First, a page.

A. Validity of Plaintiff's Copyright

 1. Mega Dot

 Defendants contend that the Mega Dot pattern is not original and is therefore not copyrightable. Feist Publications, Inc. v. Rural Tel. Serv. Co., 499 U.S. 340, 345, 113 L. Ed. 2d 358, 111 S. Ct. 1282 (1991). They reason that the polka dot is simply a circle -- a basic geometric shape that falls within the public domain, and is thus, uncopyrightable.

  The test for originality of copyright is minimal. Plaintiff must prove that its work is the result of independent creation, that is, not the result of copying another's work, and it must also meet a minimal level of creativity. Feist, 499 U.S. at 345; Dolori Fabrics, Inc. v. The Limited, Inc., 662 F. Supp. 1347 (S.D.N.Y. 1987). However, due to the prima facie validity of Plaintiff's copyright, the burden of proof shifts to the Defendant to show Plaintiff's work is not original. In Design, 689 F. Supp. 176. The Defendants have failed to produce evidence that would disprove Plaintiff's independent creation of Mega Dot.

 Like the threshold for originality, that for creativity is similarly low. Feist, 499 U.S. at 345, 358; Gaste v. Kaiserman, 863 F.2d 1061, 1066 (2d Cir. 1988). Although the Defendants claim that these polka dots are only a slight variation of a commonplace design, they offer no expert evidence to support that claim. There must be more than the Defendants' meager claim to support the invalidity of the Plaintiff's copyright. In Design, 689 F. Supp. at 179 (the court determined the contention of the defendant's expert witness that the argyle pattern in question was a mere variation of a standard argyle pattern was insufficient to show that the plaintiff's copyright was invalid). The polka dots in this case are more than average circles. First, they are irregularly shaped, and not the perfect circles of a standard polka dot. They are "shaded," that is, there is a crescent of white around half of the perimeter of each of the dots which is different from the standard uniformly colored polka dot, and they consist of several different colors. Thus, the shape and the shading of the dots are sufficiently original to meet the threshold of creativity.

 Even if the polka dots on their own are not sufficiently creative to meet the threshold of creativity, "a work may be copyrightable even though it is entirely a compilation of unprotectable elements." Knitwaves, Inc. v. Lollytogs Ltd., 71 F.3d 996, 1003-04 (2d Cir. 1996) (citing Feist, 499 U.S. 340, 113 L. Ed. 2d 358, 111 S. Ct. 1282) (the court ruled that even telephone directory listings can be copyrightable if they are selected, coordinated or arranged in an original fashion). Creativity of arrangement is also low. Folio Impressions, Inc. v. Byer Ca., 937 F.2d 759 (2d Cir. 1991) (the court ruled that decision to place roses in straight lines was sufficiently creative to meet the test); see also Cranston Print Works Co. v. California Dimensions, Inc., 1990 U.S. Dist. LEXIS 3062, 1990 WL 33580 (S.D.N.Y. 1990) (citing Primcot Fabrics, Dep't of Prismatic Fabrics, Inc. v. Kleinfab Co., 368 F. Supp. 482, 484 (S.D.N.Y. 1974)). Here, the decision to place the polka dots in imperfect and conflicting diagonal lines at varying distances from each other giving the appearance of randomness, distinguishes this arrangement from the regularity of the generic polka dot design; thus, establishing a sufficient level of creativity for copyright validity. Having met the tests of independent creation and creativity, the Court finds that the Plaintiff's Mega Dot design is valid.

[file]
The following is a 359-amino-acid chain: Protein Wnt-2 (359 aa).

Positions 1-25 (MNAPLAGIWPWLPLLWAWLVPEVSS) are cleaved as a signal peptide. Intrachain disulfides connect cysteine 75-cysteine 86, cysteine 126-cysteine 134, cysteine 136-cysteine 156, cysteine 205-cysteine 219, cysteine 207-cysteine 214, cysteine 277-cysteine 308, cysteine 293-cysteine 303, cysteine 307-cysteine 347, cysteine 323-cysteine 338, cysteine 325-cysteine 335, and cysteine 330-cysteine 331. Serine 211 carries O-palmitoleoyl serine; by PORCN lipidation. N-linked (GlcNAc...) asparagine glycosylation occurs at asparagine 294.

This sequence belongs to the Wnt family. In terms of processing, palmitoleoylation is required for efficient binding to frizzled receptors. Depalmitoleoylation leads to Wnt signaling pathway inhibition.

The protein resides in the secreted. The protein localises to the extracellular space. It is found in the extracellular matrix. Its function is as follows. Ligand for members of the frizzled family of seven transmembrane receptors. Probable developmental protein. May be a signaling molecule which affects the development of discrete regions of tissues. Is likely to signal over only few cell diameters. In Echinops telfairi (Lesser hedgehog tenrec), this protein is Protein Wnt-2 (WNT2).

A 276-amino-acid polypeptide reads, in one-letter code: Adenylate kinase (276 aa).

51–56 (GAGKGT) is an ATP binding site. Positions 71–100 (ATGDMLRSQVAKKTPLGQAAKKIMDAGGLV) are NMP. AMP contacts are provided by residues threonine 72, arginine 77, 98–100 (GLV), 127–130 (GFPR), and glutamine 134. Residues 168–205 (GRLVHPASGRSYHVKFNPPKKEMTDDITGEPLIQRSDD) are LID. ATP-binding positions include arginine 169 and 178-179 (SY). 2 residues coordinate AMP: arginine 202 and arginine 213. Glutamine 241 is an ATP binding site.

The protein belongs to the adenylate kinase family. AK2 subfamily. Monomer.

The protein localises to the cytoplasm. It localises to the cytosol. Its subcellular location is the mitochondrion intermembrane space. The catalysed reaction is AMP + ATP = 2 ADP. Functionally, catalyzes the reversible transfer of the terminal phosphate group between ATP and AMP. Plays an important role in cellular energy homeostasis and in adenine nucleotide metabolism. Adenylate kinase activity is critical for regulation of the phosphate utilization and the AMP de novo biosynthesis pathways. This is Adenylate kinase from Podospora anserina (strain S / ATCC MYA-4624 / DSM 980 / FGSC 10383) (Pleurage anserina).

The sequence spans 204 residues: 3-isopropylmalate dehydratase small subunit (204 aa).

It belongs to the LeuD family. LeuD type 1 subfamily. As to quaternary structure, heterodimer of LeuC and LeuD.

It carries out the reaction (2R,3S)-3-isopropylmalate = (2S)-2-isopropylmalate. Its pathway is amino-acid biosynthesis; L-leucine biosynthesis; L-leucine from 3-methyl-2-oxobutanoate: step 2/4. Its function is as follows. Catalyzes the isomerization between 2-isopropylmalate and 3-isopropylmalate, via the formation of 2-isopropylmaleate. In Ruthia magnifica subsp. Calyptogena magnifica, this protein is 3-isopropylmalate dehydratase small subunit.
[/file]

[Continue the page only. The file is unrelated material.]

2. Stars and Clouds

 The Defendants argue that this fabric design is nothing more than stars and clouds which is quite common for fabrics used in children's products. Defendants, however, have not produced any evidence of any other "standard" stars and clouds designs. Furthermore, although a star or cloud alone may not on their own be copyrightable, the design as it is composed is sufficiently original.

 B. Copying

 Having met the burden on ownership and validity, Plaintiff must also show unauthorized copying by Defendants. In the absence of direct copying Plaintiff can show an inference of copying either by showing its design and the infringing design is strikingly similar, or by showing the two designs are substantially similar and the infringer had access to the design. Lipton, 71 F.3d 464; Gaste, 863 F.2d 1061; Kenmill v. Tongkook Spinning Co., 1995 U.S. Dist. LEXIS 5392, 1995 WL 242110 (S.D.N.Y. 1995).

 1. Striking Similarity

 Two designs are strikingly similar if "the similarities between the plaintiff's and the defendant's work are so extensive and striking [to], without more, both . . . justify an inference of copying and . . . prove improper appropriation." Gaste, 863 F.2d at 1068; Lipton, 71 F.3d at 471. The similarity must also be so striking as to preclude the possibility of independent creation. Lipton, 71 F.3d at 471.

 i. Mega Dot

 The Court finds the Mega Dot fabric design and the infringing design are strikingly similar. The infringing design has the same irregularly shaped polka dots, the same semi-circle white crescent of shading around each dot, the same arrangement of the dots in an irregular and conflicting diagonals lines, the same color polka dots and the same blue background. Defendants argue that if placed on top of each other, the designs would not match up and therefore the two designs are not strikingly similar. Courts have found that two fabric designs do not have to be identical to be strikingly similar. "To be sure, no two pieces of the quilt are identical, in either design or dimension. However the way that the pieces of the quilt are positioned, their approximate dimension, their colors and color schemes are strikingly similar. The two fabrics have the same aesthetic appeal." Cranston, 1990 U.S. Dist. LEXIS 3062 at *6, 1990 WL 33580 at *2; see also Greeff Fabrics, Inc. v. Spectrum Fabrics Corp., 217 U.S.P.Q. (BNA) 498 (S.D.N.Y. 1981). Here, the dots themselves and their arrangement are strikingly similar. The color scheme although not identical is only slightly different in degree of shading. *fn6" Accordingly, the Court finds that the designs are strikingly similar and Defendants infringed the Plaintiff's copyrighted work "Mega Dot."